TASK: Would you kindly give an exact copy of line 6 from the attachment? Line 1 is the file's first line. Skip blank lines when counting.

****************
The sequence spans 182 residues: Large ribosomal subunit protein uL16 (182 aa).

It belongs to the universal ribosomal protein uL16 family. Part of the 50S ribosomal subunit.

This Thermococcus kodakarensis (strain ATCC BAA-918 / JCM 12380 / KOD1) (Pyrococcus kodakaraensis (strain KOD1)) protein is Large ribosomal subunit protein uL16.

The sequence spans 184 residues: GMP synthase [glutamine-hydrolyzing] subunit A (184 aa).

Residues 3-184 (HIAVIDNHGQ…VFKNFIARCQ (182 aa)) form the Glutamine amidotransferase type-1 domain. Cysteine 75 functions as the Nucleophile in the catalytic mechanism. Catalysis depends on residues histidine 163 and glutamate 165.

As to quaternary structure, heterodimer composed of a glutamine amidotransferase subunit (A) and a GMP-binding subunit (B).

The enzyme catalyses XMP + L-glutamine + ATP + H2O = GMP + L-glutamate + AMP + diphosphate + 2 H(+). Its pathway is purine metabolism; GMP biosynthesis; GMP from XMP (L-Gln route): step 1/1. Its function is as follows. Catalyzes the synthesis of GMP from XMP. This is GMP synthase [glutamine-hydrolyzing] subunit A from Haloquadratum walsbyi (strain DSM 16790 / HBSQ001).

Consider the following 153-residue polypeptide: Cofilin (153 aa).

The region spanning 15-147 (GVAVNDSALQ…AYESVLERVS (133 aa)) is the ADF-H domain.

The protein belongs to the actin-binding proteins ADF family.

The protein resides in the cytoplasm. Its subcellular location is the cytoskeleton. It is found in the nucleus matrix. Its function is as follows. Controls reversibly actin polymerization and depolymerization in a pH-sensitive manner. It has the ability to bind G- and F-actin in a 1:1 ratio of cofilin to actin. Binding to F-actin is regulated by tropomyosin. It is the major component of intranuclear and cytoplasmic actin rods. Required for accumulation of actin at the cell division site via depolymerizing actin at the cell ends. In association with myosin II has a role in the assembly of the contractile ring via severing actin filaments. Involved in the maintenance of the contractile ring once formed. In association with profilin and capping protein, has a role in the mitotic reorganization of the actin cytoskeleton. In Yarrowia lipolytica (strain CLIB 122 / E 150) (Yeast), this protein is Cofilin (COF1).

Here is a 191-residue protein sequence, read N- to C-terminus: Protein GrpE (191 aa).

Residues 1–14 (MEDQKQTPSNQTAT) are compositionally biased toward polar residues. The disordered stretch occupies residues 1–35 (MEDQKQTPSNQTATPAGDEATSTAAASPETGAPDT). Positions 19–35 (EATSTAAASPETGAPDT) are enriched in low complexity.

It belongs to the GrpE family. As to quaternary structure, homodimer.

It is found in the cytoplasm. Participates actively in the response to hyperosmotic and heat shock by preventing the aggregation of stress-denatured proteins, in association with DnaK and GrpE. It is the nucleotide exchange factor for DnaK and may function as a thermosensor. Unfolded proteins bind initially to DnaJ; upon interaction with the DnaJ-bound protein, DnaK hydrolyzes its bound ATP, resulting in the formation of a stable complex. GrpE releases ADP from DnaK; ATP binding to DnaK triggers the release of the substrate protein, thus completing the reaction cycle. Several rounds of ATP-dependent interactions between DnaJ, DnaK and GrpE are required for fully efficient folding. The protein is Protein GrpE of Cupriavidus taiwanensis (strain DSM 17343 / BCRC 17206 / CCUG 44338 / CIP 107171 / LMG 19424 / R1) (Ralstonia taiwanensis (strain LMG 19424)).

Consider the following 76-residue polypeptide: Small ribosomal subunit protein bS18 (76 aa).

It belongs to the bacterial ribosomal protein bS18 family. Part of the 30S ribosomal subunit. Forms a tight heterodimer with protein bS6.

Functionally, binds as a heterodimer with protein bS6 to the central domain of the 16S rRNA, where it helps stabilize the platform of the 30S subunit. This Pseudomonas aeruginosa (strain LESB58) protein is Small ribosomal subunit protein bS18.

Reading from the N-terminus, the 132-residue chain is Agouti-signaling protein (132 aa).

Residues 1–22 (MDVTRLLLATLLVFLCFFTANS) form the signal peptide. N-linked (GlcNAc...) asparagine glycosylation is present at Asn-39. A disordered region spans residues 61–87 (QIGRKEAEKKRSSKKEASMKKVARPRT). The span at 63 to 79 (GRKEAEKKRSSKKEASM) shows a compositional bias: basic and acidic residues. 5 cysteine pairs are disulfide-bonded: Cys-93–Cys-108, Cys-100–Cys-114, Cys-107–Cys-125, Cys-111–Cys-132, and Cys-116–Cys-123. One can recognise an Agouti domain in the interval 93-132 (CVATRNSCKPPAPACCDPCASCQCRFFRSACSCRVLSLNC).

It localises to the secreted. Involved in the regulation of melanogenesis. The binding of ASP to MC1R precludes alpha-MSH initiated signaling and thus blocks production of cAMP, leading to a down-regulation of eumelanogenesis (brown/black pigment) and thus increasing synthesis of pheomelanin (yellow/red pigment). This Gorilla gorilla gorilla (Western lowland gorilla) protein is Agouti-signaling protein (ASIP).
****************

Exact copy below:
As to quaternary structure, heterodimer composed of a glutamine amidotransferase subunit (A) and a GMP-binding subunit (B).